Pricing starts at free for a basic no-frills but functional account, while paid accounts start at $5/month for a solo plan. A 30-day trial is available.

I’m undecided if it’s worth the time and effort to move over from Toodledo — but Thymer is something I’m watching closely.

How do you track your tasks? Is Thymer right for you?

  1. “The key to productivity in Thymer is learning the syntax needed to enter your tasks.”

    Syntax. For tasks. Means I’m not interested.

    And that’s beside the “Where am I?” “In the Village!” typeface. :-)

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    1. The syntax isn’t difficult, and in reality doesn’t take much more effort than learning where menu options live or what functions buttons perform.

      You can still be productive using Thymer without learning the task entry syntax – but a little bit of time with it to maximize your efficiency is well worth the investment.

      sb

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  2. I’ve tried to love Toodledo, but I just can’t stand looking at the interface. I need a to-do list that it at least pretty enough for me to stand putting tasks on it.

    Personally, I’ve finally devised a to-do system that’s a cross between Highrise and Basecamp that’s been working out well for me.

    Any projects, my daily routines, etc go into Basecamp, as to-do lists. I can upload any relevant information and make notes on any particular task in the comments section.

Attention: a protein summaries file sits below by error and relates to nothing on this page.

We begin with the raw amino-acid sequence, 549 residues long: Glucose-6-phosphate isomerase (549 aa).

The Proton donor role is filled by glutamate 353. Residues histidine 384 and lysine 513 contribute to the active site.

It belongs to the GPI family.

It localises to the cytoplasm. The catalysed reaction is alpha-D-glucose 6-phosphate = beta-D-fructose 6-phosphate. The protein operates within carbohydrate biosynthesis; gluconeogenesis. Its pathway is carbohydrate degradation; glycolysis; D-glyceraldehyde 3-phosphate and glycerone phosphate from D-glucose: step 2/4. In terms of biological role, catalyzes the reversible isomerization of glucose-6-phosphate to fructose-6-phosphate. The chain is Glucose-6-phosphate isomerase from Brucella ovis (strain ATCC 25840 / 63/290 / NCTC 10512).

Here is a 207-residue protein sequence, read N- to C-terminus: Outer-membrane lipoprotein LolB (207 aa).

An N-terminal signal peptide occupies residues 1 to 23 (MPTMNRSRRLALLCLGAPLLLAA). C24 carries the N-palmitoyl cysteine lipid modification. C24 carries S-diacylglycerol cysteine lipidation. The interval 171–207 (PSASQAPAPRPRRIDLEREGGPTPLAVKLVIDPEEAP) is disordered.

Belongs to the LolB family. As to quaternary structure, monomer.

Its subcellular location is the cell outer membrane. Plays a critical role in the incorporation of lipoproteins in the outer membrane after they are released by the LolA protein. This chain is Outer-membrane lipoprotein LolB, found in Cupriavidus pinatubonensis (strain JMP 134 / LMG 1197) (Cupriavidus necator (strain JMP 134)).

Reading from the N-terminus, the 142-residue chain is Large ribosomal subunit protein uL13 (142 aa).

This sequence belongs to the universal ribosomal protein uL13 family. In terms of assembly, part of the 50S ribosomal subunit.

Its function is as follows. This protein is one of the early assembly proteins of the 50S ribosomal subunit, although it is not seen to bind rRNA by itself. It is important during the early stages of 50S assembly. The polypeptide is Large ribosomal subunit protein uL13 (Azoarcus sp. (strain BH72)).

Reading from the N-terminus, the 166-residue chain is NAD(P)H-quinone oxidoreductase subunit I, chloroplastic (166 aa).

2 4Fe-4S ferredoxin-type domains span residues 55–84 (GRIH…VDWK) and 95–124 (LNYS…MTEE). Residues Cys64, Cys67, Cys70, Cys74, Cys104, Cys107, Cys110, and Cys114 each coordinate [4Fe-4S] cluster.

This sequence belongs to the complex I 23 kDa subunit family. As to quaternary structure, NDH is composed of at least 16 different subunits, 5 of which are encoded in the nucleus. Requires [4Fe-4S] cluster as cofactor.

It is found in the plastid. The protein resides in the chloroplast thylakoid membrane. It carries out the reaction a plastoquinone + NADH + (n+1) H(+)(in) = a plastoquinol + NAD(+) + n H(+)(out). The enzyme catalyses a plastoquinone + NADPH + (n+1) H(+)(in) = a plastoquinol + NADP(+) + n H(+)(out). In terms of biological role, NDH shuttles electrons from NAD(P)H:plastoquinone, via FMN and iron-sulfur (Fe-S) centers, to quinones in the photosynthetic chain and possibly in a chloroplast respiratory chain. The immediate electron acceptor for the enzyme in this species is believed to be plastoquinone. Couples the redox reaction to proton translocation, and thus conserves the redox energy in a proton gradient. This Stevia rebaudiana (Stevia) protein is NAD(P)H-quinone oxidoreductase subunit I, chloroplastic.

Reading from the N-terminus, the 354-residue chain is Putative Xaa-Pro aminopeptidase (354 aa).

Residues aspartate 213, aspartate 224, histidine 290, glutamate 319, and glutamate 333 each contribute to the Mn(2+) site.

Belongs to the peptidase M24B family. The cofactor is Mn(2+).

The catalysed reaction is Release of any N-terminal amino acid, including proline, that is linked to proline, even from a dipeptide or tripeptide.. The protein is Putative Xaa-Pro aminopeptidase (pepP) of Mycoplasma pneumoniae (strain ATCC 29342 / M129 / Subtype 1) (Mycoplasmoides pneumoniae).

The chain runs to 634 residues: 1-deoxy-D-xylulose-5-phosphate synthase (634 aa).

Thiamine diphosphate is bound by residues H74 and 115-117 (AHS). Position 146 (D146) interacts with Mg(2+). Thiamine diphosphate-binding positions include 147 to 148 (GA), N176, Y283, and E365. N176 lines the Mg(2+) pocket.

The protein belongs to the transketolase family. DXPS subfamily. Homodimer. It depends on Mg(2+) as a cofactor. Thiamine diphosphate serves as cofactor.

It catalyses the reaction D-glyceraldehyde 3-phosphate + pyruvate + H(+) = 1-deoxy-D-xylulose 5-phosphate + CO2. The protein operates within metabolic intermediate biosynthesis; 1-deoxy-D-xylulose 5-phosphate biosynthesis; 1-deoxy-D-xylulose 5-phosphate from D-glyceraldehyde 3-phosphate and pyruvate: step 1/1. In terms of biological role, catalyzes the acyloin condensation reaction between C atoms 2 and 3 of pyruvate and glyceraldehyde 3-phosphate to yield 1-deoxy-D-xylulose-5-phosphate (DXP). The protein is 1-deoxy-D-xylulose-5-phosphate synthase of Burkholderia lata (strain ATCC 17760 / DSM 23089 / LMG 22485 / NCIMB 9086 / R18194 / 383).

Any VA work or to-do’s that involve some form of contact go into Highrise.

    I like that it let’s me keep my VA client work and side projects and writing separate without having to spread things across too many apps. 37 Signals products are heavily featured (I could never part with Drag-and-Drop!), have great integration with other products, and are actually pretty to use.

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    1. I never really had an issue with the Toodledo interface although I’ve been using it for years way back even in the classic interface days.

      Getting a good mix of products to handle your routine is critical – and a process that a lot of us never complete – am glad you found something that is really working for you. For me, splitting to-do items between multiple systems would be a recipe for disaster.

      thanks for the comments!
      sb

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  3. I was an early Thymer (beta?) user and loved the simple single line interface. Their group functions (tested with 2 other colleagues) also was real nice. The ability to search within your tasks/group and easy/drag & drop we’ve seen with someone like RTM all nice. Unlike RTM, I found Thymer much simpler and cleaner (not UI design but info non-clutter (if that makes sense) I can also see how it could be a real cool bug tracking tool or for that matter any sort of item tracking (by extending their syntax or allowing 3rd parties to do it). only downside I see is all the investment we have made (energy, time more than money) in other tools which besides to-dos also track our contact lists and emails. So for now I have settled for admiring from not-so-far, but not switched yet. Certainly worth watching.